Jon Stanhope’s Labor government got a whacking on Saturday, going backwards by 9 percent and losing two seats. The Greens did well, getting 16 percent of the vote and ending up with (on current figures) about the same proportion of seats — three out of seventeen.

But the big losers were the Canberra Liberals. Their leader Zed Seselja announced jubilantly on Saturday night that the party is “back in the ACT”, and most of his team seemed happy too. But their vote went backwards, and their seat haul was identical to the last election, in 2004. “Back” from where?

Jack Waterford in the Sunday Canberra Times pointed out that the result threw up little change in “what federal psephologists would call the two-party preferred vote”.

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Indeed: a back of napkin, very rough estimate would give Labor about 55 percent of the two party preferred vote to the Liberals’ 45, down from 57 to 43 in 2004. In any other mainland Australian jurisdiction, Saturday would have been a Labor landslide.

The Liberals should have done better. Since the election of the Rudd government last November, all State and territory Labor governments have suffered in opinion polls, and Liberals have benefited.

At the two earlier electoral contests this year, the conservative parties did well. In the Northern Territory in August, the Country Liberal Party got a primary vote swing of 10.8 percent and almost toppled the government. In Western Australia in September the Liberals and Nationals went forward by 4.0 percent in primary support and did just scrape in.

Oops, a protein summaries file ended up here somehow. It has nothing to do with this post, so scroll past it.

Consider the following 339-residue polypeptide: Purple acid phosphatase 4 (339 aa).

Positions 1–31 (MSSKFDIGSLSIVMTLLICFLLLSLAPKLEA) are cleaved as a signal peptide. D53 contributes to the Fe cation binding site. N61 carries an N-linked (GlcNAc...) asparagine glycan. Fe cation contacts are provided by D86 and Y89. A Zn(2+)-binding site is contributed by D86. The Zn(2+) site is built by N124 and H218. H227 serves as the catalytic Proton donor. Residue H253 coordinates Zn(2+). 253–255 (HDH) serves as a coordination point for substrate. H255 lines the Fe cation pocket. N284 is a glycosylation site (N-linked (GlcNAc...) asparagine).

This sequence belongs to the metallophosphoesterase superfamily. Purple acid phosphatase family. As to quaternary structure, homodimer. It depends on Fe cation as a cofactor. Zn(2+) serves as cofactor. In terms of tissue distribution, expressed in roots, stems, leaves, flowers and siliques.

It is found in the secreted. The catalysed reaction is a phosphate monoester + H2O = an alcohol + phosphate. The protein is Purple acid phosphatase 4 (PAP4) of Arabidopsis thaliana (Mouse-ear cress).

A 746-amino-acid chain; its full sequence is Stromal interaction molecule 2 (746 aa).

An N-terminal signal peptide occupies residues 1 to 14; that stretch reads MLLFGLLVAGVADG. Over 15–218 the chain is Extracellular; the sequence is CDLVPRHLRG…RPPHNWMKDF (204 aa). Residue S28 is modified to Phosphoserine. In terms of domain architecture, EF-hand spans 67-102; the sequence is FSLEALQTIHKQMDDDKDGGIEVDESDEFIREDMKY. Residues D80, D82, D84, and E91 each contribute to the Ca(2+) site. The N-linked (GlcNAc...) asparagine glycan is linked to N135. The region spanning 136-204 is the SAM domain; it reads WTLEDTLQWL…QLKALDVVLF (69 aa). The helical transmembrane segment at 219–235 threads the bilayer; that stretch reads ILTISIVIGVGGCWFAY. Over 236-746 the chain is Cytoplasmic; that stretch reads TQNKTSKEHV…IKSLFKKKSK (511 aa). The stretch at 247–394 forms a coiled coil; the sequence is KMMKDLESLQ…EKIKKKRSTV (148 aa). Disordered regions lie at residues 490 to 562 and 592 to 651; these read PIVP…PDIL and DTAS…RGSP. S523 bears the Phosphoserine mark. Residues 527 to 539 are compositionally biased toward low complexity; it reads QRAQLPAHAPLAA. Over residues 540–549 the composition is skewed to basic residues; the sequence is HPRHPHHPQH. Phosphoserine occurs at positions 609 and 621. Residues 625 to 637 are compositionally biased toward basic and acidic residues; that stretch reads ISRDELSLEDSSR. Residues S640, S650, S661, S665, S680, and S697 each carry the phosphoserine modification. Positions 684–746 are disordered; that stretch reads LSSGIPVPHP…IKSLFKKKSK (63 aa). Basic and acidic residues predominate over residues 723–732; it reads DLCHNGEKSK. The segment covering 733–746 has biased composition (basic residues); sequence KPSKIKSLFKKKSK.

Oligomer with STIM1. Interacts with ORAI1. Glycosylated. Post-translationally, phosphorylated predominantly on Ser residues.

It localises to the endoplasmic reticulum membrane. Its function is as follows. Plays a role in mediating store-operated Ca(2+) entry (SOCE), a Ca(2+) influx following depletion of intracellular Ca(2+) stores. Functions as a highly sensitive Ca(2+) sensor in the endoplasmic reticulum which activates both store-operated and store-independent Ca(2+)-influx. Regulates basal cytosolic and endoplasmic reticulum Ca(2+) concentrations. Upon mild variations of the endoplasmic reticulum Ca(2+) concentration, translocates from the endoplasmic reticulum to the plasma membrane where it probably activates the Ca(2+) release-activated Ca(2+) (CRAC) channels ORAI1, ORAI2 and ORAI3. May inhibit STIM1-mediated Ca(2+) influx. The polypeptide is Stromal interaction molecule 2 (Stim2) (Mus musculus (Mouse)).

But in the ACT on Saturday the Liberals went backwards by 3.7 percent.

Canberra is a Labor town, and the Libs will always have difficulty winning government. But they have done it before.

The voters were sick of the Stanhope government, but could not come at the opposition and its thirty-year-old, weight-lifting leader.

That’s the main message from Saturday’s result.

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Crikey is an independent Australian-owned and run outfit. It doesn’t enjoy the vast resources of the country’s main media organisations. We take seriously our responsibility to bear witness.

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Peter Fray
Peter Fray
Editor-in-chief
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